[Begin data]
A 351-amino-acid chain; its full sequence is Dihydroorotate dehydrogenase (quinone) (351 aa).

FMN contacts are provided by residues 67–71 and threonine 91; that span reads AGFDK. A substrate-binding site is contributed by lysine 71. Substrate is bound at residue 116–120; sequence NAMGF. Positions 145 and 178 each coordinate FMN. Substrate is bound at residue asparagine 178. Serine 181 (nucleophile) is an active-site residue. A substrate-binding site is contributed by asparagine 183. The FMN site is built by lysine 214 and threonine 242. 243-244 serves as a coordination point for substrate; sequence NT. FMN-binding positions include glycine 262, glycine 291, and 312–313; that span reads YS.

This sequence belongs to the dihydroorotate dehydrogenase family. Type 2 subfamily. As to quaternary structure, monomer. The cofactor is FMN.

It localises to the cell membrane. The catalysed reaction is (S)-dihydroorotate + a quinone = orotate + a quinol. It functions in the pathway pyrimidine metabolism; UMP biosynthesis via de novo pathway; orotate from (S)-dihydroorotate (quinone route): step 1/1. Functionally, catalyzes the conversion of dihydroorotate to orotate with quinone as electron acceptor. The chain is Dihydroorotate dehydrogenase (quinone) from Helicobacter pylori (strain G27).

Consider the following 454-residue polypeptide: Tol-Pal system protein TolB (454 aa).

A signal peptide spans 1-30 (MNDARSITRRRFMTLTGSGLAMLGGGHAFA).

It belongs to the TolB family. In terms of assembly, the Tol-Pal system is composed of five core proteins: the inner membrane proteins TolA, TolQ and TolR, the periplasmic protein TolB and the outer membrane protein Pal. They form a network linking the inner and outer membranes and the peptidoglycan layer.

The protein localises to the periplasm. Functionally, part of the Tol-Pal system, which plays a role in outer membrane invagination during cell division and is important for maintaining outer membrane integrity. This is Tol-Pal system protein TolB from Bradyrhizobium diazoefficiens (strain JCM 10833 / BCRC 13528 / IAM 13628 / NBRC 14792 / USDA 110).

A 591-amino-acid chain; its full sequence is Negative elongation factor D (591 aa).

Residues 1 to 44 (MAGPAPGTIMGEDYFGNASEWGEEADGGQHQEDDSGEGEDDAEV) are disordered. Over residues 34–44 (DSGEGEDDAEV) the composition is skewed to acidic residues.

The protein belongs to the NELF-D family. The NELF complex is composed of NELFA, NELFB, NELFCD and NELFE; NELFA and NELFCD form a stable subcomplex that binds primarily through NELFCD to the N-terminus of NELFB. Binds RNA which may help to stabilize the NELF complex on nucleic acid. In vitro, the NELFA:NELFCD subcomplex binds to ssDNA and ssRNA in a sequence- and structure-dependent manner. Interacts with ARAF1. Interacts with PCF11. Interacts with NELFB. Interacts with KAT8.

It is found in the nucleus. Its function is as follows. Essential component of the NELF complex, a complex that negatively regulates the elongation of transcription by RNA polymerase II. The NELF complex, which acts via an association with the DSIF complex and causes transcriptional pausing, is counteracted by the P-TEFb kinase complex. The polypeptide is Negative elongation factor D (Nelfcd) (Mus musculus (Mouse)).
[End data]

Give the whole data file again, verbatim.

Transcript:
A 351-amino-acid chain; its full sequence is Dihydroorotate dehydrogenase (quinone) (351 aa).

FMN contacts are provided by residues 67–71 and threonine 91; that span reads AGFDK. A substrate-binding site is contributed by lysine 71. Substrate is bound at residue 116–120; sequence NAMGF. Positions 145 and 178 each coordinate FMN. Substrate is bound at residue asparagine 178. Serine 181 (nucleophile) is an active-site residue. A substrate-binding site is contributed by asparagine 183. The FMN site is built by lysine 214 and threonine 242. 243-244 serves as a coordination point for substrate; sequence NT. FMN-binding positions include glycine 262, glycine 291, and 312–313; that span reads YS.

This sequence belongs to the dihydroorotate dehydrogenase family. Type 2 subfamily. As to quaternary structure, monomer. The cofactor is FMN.

It localises to the cell membrane. The catalysed reaction is (S)-dihydroorotate + a quinone = orotate + a quinol. It functions in the pathway pyrimidine metabolism; UMP biosynthesis via de novo pathway; orotate from (S)-dihydroorotate (quinone route): step 1/1. Functionally, catalyzes the conversion of dihydroorotate to orotate with quinone as electron acceptor. The chain is Dihydroorotate dehydrogenase (quinone) from Helicobacter pylori (strain G27).

Consider the following 454-residue polypeptide: Tol-Pal system protein TolB (454 aa).

A signal peptide spans 1-30 (MNDARSITRRRFMTLTGSGLAMLGGGHAFA).

It belongs to the TolB family. In terms of assembly, the Tol-Pal system is composed of five core proteins: the inner membrane proteins TolA, TolQ and TolR, the periplasmic protein TolB and the outer membrane protein Pal. They form a network linking the inner and outer membranes and the peptidoglycan layer.

The protein localises to the periplasm. Functionally, part of the Tol-Pal system, which plays a role in outer membrane invagination during cell division and is important for maintaining outer membrane integrity. This is Tol-Pal system protein TolB from Bradyrhizobium diazoefficiens (strain JCM 10833 / BCRC 13528 / IAM 13628 / NBRC 14792 / USDA 110).

A 591-amino-acid chain; its full sequence is Negative elongation factor D (591 aa).

Residues 1 to 44 (MAGPAPGTIMGEDYFGNASEWGEEADGGQHQEDDSGEGEDDAEV) are disordered. Over residues 34–44 (DSGEGEDDAEV) the composition is skewed to acidic residues.

The protein belongs to the NELF-D family. The NELF complex is composed of NELFA, NELFB, NELFCD and NELFE; NELFA and NELFCD form a stable subcomplex that binds primarily through NELFCD to the N-terminus of NELFB. Binds RNA which may help to stabilize the NELF complex on nucleic acid. In vitro, the NELFA:NELFCD subcomplex binds to ssDNA and ssRNA in a sequence- and structure-dependent manner. Interacts with ARAF1. Interacts with PCF11. Interacts with NELFB. Interacts with KAT8.

It is found in the nucleus. Its function is as follows. Essential component of the NELF complex, a complex that negatively regulates the elongation of transcription by RNA polymerase II. The NELF complex, which acts via an association with the DSIF complex and causes transcriptional pausing, is counteracted by the P-TEFb kinase complex. The polypeptide is Negative elongation factor D (Nelfcd) (Mus musculus (Mouse)).